Bill Cosby Sexual Assult
AP Photo/Matt Rourke

Seven women who have accused Bill Cosby of sexual assault say that their statements “are substantially true” and are asking a federal court  to dismiss his legal claims that they defamed him.

Accusers Tamara Green, Therese Serignese, Linda Traitz, Louisa Moritz, Barbara Bowman, Joan Tarshis and Angela Leslie were named in a countersuit that Cosby filed last month. The also cited a series of other defenses in a filing in federal court in Massachusetts, including that his defamation claims are barred by the statute of limitations and that Cosby was “libel-proof” at the time of the alleged defamation. They also say that their statements “are protected by the good motive and fair comment privilege.”

Green filed suit against Cosby in 2014 and was later joined in her litigation by the six other women. Their claims include defamation, tied to Cosby’s denial of their accusations of sexual assault.

In Cosby’s counterclaim, his attorneys contended that the women tarnished his “honorable legacy and reputation” by “willfully, maliciously and falsely accusing Mr. Cosby of multi-decade-old purported sexual misconduct.” They said that their accusations cost Cosby deals with Netflix and NBC.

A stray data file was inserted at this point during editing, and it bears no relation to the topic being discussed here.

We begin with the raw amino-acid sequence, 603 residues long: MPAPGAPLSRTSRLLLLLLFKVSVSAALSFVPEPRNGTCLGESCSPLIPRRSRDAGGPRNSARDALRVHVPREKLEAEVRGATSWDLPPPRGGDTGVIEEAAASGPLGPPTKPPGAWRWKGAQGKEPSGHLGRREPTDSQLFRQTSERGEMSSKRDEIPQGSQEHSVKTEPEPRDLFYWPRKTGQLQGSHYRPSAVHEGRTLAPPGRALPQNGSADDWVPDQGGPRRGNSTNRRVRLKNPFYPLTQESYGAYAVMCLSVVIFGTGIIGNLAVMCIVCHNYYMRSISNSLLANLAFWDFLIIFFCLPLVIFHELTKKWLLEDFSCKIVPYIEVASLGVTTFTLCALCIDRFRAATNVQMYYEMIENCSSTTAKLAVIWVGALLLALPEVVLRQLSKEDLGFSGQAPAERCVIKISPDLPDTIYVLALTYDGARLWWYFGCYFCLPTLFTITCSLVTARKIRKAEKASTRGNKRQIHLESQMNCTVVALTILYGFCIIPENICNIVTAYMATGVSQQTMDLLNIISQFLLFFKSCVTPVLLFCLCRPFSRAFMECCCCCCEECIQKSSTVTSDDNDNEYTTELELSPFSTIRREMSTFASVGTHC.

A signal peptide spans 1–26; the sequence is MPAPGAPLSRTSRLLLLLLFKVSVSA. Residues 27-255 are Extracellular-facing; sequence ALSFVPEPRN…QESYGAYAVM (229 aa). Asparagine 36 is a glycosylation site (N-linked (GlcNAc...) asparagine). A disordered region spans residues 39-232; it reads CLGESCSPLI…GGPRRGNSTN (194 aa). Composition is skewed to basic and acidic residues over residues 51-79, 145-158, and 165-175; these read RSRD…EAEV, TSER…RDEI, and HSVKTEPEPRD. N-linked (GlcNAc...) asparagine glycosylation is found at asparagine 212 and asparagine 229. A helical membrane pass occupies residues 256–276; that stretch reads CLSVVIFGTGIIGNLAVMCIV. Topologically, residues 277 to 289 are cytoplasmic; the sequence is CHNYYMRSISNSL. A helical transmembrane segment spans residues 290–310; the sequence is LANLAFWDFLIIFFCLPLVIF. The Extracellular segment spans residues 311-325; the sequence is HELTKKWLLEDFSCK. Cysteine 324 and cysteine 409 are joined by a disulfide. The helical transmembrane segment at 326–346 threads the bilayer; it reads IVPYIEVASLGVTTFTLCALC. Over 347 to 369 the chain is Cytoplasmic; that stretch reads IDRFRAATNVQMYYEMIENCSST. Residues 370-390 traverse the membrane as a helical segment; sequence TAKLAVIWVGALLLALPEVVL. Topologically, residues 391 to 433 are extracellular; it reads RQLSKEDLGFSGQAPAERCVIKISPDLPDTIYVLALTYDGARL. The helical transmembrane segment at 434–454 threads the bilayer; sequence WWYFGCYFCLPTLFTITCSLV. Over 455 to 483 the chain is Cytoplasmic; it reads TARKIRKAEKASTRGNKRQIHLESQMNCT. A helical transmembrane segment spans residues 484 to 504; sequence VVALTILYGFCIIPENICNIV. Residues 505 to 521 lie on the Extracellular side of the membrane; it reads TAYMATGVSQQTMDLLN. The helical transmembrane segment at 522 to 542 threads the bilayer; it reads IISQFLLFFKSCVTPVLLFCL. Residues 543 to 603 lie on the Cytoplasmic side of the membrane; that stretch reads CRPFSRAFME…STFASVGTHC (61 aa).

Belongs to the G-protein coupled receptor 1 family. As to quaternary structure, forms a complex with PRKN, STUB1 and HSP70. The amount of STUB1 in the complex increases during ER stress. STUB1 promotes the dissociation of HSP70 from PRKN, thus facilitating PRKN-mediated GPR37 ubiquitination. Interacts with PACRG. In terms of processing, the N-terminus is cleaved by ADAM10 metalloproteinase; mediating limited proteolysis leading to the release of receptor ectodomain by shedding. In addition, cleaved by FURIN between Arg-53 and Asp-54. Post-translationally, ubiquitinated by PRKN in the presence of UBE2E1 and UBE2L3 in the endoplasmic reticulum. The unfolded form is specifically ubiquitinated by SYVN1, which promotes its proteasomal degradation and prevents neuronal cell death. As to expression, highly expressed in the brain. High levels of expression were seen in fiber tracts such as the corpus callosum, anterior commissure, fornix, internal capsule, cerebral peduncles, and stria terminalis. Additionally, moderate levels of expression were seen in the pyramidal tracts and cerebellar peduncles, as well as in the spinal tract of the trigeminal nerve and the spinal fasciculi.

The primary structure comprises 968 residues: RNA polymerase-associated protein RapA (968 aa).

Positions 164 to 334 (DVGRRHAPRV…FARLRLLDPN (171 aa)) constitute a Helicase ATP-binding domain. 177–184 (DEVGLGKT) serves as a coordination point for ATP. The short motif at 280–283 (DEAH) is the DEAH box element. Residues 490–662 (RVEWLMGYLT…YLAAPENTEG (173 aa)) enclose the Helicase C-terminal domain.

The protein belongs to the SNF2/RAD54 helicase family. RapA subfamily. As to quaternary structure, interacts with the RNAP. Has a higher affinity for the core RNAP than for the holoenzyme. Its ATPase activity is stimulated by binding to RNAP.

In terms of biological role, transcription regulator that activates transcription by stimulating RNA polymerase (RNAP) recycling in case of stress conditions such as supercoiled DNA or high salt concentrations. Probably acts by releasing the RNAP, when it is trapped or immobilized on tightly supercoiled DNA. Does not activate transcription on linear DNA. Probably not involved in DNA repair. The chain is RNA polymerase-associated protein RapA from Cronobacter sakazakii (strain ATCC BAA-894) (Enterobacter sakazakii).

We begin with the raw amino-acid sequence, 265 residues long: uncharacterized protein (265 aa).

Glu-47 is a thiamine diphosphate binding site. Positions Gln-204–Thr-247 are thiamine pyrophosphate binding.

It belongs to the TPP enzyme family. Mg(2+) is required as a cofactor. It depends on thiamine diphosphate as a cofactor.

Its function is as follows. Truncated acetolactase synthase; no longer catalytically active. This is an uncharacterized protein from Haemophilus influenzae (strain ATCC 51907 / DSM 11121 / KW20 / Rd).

But the women claim that the statements “cause no incremental harm” and were not “a substantial cause of the alleged damages.” They are seeking dismissal of Cosby’s counterclaims, and argue that his effort to obtain an injunction would violate the First Amendment.

Last week, Bill Cosby was charged with aggravated indecent assault in a case involving Andrea Constand in 2004, when she was director of operations for Temple University’s women’s basketball team. Cosby’s attorneys called the criminal case “unjustified” and said that their client would be exonerated.

Earlier this week, the Los Angeles County District Attorney’s office announced that they would not file criminal charges against Cosby in an investigation of sexual assault allegations from 1965 and another from 2008. The D.A. cited the statute of limitations and lack of sufficient evidence.

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